Mt. Zion Lutheran Church, lovingly called the “beautiful church on the hilltop,” dates to 1829 when Abraham Smutz and his family sold a parcel of land to a group of church trustees. This land contained a house that the deed required to be used as a school and church, for any denomination in the area.
Various denominations, including the Lutherans, Christian, Brethren, and Mennonites used this building, which stood on the site of the current church’s parking lot. Early records indicate Mt. Zion’s congregation, many of which had formerly attended Emanuel Lutheran Church in Woodstock, were meeting in this church twice a month during the 1870s. A minister, usually from Woodstock, preached here and at Toms Brook.
In 1884 the Lutherans in the area began work on their own church building beside the Union church. Most of the labor and materials associated with the building was donated by the members of the congregation. At the time the minister was A.A. Bushong, who formally dedicated the church in November of 1884. The area surrounding the new church had previously been dedicated as a cemetery and the first burials at the site occurred in 1882.
Mt. Zion was unable to support a minister on its own for very long. In 1895 they joined with St. Luke Lutheran Church to form a new parish. The coordination would last, with a few interruptions, to this day. One of the early ministers to serve the congregation noted he travelled 1,220 miles and preached 84 sermons at the two churches in 1900.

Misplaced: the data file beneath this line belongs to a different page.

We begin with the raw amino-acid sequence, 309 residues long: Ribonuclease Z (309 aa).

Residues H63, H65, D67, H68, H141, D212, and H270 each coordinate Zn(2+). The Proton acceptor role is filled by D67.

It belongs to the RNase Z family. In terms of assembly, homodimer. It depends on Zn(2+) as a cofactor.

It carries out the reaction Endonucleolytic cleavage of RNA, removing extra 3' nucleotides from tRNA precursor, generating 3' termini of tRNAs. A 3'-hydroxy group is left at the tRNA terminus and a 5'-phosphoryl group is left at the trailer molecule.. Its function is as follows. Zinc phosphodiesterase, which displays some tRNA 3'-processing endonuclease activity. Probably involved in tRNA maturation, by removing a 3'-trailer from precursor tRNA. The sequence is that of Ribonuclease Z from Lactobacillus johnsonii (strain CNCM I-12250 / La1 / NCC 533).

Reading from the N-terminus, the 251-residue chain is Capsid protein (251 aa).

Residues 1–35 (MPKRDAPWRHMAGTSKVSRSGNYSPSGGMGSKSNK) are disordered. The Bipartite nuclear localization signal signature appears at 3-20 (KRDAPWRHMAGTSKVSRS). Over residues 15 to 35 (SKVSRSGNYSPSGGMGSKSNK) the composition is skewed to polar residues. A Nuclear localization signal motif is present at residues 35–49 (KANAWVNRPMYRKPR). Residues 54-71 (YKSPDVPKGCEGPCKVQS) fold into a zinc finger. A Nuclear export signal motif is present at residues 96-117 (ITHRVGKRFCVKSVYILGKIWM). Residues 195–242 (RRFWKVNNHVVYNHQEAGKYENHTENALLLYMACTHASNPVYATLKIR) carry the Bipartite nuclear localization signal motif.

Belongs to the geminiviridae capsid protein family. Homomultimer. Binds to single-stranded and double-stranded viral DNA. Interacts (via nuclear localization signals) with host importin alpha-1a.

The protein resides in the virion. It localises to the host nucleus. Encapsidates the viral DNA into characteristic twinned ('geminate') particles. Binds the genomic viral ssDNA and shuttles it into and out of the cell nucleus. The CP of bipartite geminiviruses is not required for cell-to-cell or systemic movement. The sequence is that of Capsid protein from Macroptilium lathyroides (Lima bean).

Three years after this report, Mt. Zion and St. Luke joined with Lebanon Lutheran Church in the north end of the county to form an expanded parish. This decision meant their minister served an area 20 miles long. To ensure he had enough animal transportation to make this journey, the parish provided him with a pasture and horses. Since transportation was limited, services were only held twice a month at each church. Mt. Zion hosted the minister on the 1st, 3rd, and 5th Sundays when communion was also held.
In 1908 the church building was drastically changed when a narthex and belfry was added. This altered the character of the building which had formerly been a more primitive style that shunned the more elegant features of other churches. The membership of the church around that time was quite expansive and numbered 156 adults in 1912.
Other changes occurred over the next several decades as modern utilities came to the area. In 1925 electricity was added to the church’s parsonage. During the next decade a sink and water pump were also added. Finally, the church’s first bathroom with indoor plumbing was installed in 1943. These facts indicate the time when these services arrived in the area.
Another change occurred in 1948 when the church replaced the dual entrances and aisles, originally designed to segregate men and women, with a single entrance. During the project the church also added a large altar picture featuring Jesus in the Garden of Gethsemane to honor members who had fought in World War II, including the congregations single female veteran. When these changes were dedicated in 1949, the church listed 150 communing members.
In the decades that followed, the make-up of the Lutheran Parish to which Mt. Zion belonged changed drastically. Lebanon Church left the parish in 1969 when the other churches voted to realign the parish to include only two churches. This arrangement would last until 1988, when Mt. Zion decided to become a one-church parish. Unfortunately the church was unable to support a minister on its own. After many difficult times, and several pastors, Mt. Zion and St. Luke rejoined in 2015 and continue to operate as a dual parish today.